Another muscle—the flexor carpi radialis which lies just to the thumb side of the palmaris longus–could contain a trigger point that you may think is carpal tunnel but is really not. In any event, if the trigger point is present it could cause pain on the palm side of the wrist. A typical activity which aggravates the trigger point is using scissors to cut tough material- gripping and squeezing a hand gripper would cause pain as well. To find the trigger point, press just to the thumb side of the palmaris longus trigger point area.

Note: sometime finding trigger points is like going on a fishing expedition. You don’t know whether they are there, and you only have a general notion of where they are. And, you need to look both shallow and deep to locate either fish or trigger points!

It is possible that a problem in the neck could create the symptoms as well. As a chiropractor I always look to the neck when I evaluate an extremity problem, as what I have often found over the years in stubborn cases that have not responded to direct treatment to the involved area are neck problems. In such cases there is often an irritation of one or more of the nerves that give sensation to the wrist and power to the muscles that move it. Usually evaluation of neck-related carpal tunnel requires professional analysis, but a rough test is this: tilt your head sideways, first to one side and then to the other. Then bend it forwards and backwards. Then to the side and back. Make the movements slowly but strongly, and take the motion to the end point of the range of motion. If any of these movements creates a “nervy” sensation down your arm, into your upper back or into the wrist, you may have a neck problem that is creating difficulties farther away from the neck. A useful picture to keep in mind is that of the spine as the fuse box, with the nerves as electrical wires. The muscles are the appliances that run off the electricity provided by the spine, as directed by the nerves.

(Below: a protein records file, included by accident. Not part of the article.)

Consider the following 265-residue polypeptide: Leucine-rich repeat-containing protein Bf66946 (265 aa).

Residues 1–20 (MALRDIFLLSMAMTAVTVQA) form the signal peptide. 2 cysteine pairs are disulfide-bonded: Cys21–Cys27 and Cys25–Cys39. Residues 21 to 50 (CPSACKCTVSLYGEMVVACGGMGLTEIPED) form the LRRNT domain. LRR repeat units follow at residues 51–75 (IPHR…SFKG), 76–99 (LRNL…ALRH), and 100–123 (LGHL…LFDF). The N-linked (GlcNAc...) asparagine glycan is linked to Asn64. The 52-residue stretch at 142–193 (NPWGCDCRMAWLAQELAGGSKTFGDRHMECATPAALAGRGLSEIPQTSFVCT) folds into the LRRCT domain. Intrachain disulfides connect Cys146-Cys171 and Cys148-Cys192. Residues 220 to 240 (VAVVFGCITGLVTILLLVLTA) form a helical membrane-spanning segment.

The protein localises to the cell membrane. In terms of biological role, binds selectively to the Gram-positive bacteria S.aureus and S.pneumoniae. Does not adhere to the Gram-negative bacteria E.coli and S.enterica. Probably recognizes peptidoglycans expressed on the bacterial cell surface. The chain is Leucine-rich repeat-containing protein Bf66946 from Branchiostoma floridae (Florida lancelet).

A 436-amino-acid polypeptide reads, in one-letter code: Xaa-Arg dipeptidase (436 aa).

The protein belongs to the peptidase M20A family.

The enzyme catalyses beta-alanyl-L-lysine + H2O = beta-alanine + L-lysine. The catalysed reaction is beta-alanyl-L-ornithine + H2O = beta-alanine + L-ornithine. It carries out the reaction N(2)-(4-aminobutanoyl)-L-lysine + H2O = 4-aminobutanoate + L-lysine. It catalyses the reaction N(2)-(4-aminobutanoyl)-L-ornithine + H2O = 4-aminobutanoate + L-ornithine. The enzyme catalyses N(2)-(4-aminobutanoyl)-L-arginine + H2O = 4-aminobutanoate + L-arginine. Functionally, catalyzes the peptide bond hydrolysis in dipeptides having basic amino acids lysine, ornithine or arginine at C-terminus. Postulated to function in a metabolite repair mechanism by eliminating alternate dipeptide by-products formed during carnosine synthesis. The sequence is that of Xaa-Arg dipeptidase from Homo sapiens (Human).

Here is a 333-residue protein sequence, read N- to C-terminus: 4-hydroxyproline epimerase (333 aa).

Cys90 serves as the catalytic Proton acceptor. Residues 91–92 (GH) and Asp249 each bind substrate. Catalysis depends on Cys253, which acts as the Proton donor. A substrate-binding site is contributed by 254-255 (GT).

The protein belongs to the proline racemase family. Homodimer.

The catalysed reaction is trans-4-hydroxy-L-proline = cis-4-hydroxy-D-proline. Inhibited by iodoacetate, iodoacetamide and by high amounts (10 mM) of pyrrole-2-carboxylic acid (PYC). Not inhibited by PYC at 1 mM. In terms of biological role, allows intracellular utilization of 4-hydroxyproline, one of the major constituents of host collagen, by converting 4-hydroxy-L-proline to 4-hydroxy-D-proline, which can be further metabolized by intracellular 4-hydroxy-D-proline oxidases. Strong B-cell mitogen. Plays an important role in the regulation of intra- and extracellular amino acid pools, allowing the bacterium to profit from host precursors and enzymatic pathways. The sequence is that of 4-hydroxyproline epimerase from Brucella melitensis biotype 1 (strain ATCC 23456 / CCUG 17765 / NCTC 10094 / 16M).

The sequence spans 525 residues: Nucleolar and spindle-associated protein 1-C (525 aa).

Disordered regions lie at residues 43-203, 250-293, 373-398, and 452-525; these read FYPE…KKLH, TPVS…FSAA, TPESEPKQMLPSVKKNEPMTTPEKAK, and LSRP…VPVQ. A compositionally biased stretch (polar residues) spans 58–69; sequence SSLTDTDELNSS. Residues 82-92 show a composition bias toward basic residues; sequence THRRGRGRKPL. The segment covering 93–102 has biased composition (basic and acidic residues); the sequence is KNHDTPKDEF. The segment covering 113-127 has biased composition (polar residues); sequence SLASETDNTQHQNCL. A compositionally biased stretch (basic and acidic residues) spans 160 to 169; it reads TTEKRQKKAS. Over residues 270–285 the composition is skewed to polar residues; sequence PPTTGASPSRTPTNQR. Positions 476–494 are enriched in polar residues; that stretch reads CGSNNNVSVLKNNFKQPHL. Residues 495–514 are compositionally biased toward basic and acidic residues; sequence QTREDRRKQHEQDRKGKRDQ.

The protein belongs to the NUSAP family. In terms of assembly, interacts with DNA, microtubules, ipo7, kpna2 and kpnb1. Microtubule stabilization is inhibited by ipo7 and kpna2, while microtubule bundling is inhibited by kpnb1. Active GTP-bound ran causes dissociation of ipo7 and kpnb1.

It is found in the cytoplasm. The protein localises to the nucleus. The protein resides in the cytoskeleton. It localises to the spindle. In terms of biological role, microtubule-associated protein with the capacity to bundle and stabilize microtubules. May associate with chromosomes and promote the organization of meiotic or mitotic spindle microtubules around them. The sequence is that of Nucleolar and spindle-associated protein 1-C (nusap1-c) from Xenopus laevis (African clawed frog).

Let’s say you find a trigger point or two, and take care of it by direct pressure. What next?

If the discomfort is really bad and the power in the wrist or grip is poor, a short-term use of a wrist splint could be of use, especially at night if sleep is a problem. Corrective exercise takes place in stages. First, do some light isometrics. Bend your wrist backwards and hold it there for 7-10 seconds, but for the first two weeks with only moderate force. Then increase the force of the contraction.

The second stage involves the use of wrist extensions, usually called reverse forearm curls. Dumbbells or an EZ curl would be better than a barbell at this stage, because the barbell may force the wrist to internally rotate (also called pronation) too much for a sore wrist to comfortably take. Sit down on a bench and using light dumbbells such as 5 lbs, rest your forearms on your thighs, palm down with the dumbbell hanging in front of your knee. Bend your wrist backwards. Do higher repetitions- perhaps 20 or more per set; do 3 or more sets. An alternate position is to kneel at the side of the bench with your forearms resting on the bench, dumbbells hanging over the opposite side. Another exercise is too make figure eights with the dumbbell, again for higher reps. If the dumbbell is really light, increase the reps up to 50. There is no need to add real weight at this stage as mobility, neuromuscular co-ordination and rehabilitation are being developed, not size or big strength. Daily or nearly daily performance of the programme is fine.